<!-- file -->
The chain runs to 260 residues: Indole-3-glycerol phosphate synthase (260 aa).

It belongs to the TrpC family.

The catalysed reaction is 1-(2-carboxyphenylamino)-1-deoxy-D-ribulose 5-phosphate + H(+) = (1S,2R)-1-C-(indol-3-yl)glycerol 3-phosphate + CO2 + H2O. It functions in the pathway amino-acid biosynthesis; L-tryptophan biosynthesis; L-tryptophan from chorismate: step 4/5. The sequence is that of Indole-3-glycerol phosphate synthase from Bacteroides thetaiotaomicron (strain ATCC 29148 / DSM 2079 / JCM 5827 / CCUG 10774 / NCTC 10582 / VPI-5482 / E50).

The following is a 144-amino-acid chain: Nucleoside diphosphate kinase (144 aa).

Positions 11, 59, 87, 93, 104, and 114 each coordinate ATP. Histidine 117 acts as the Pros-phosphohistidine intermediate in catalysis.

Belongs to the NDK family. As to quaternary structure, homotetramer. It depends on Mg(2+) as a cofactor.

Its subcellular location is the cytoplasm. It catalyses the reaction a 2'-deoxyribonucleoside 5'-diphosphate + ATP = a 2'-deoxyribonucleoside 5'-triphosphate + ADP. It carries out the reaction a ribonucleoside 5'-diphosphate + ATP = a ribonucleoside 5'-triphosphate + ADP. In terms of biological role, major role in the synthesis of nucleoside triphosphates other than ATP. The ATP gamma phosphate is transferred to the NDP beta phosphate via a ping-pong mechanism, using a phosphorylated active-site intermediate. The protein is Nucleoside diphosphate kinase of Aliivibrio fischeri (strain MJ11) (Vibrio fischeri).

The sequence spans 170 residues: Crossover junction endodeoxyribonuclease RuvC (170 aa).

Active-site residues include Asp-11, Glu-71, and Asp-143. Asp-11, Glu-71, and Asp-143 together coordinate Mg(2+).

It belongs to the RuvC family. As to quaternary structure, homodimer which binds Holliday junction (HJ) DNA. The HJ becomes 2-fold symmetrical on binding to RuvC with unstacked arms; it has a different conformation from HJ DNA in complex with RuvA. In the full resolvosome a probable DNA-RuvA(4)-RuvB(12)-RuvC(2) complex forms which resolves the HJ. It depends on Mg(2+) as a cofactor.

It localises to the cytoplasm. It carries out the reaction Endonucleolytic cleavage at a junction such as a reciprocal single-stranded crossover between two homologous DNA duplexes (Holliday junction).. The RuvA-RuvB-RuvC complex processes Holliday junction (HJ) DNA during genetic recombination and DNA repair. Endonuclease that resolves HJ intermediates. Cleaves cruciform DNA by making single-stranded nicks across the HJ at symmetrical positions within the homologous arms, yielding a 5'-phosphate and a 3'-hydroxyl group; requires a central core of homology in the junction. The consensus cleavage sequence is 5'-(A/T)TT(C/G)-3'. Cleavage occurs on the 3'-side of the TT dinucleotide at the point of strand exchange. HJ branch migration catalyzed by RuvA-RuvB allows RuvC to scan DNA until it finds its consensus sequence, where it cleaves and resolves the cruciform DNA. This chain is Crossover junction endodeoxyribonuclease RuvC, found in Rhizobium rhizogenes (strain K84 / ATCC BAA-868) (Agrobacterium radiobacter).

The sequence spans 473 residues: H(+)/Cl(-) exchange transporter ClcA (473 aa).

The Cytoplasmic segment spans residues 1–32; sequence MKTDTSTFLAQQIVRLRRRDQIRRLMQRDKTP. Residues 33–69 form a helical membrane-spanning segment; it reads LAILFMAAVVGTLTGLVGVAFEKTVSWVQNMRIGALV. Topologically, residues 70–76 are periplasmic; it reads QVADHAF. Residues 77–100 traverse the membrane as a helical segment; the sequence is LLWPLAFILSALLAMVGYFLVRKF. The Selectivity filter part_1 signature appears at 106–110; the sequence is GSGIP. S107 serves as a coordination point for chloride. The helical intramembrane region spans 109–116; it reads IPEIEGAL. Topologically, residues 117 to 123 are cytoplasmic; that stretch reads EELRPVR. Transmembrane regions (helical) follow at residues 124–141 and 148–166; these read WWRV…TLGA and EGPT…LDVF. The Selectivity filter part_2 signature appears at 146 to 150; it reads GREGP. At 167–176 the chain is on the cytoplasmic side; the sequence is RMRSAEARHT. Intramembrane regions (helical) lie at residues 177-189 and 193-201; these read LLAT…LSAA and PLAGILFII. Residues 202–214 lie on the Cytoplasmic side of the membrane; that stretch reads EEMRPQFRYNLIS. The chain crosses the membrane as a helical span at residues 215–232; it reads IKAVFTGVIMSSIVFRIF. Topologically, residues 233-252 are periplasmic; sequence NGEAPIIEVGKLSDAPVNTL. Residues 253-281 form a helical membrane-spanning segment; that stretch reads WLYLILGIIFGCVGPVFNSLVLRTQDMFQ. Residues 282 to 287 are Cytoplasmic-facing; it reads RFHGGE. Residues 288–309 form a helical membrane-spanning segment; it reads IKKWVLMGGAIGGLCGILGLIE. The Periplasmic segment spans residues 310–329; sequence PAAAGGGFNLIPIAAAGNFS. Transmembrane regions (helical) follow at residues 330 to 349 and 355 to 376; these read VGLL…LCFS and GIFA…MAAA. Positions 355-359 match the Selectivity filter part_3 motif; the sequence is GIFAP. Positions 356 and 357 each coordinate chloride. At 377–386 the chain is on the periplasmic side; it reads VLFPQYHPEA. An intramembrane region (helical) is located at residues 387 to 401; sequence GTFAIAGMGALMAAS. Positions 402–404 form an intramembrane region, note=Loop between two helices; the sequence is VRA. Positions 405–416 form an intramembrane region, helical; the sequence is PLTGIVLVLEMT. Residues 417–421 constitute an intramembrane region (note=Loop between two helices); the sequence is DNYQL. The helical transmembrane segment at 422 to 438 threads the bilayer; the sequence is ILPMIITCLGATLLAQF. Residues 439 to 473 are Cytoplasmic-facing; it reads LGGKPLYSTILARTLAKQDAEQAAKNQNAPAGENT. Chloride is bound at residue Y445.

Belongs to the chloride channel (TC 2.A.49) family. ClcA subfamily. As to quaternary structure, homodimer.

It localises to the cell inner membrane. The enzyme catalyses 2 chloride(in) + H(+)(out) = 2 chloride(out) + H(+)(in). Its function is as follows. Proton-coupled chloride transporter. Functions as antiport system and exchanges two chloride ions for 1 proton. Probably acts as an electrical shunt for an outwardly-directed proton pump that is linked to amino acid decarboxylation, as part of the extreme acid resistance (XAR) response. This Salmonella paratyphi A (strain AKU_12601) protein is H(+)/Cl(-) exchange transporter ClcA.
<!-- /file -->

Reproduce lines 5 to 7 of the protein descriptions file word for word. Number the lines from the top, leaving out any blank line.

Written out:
Positions 11, 59, 87, 93, 104, and 114 each coordinate ATP. Histidine 117 acts as the Pros-phosphohistidine intermediate in catalysis.

Belongs to the NDK family. As to quaternary structure, homotetramer. It depends on Mg(2+) as a cofactor.

Its subcellular location is the cytoplasm. It catalyses the reaction a 2'-deoxyribonucleoside 5'-diphosphate + ATP = a 2'-deoxyribonucleoside 5'-triphosphate + ADP. It carries out the reaction a ribonucleoside 5'-diphosphate + ATP = a ribonucleoside 5'-triphosphate + ADP. In terms of biological role, major role in the synthesis of nucleoside triphosphates other than ATP. The ATP gamma phosphate is transferred to the NDP beta phosphate via a ping-pong mechanism, using a phosphorylated active-site intermediate. The protein is Nucleoside diphosphate kinase of Aliivibrio fischeri (strain MJ11) (Vibrio fischeri).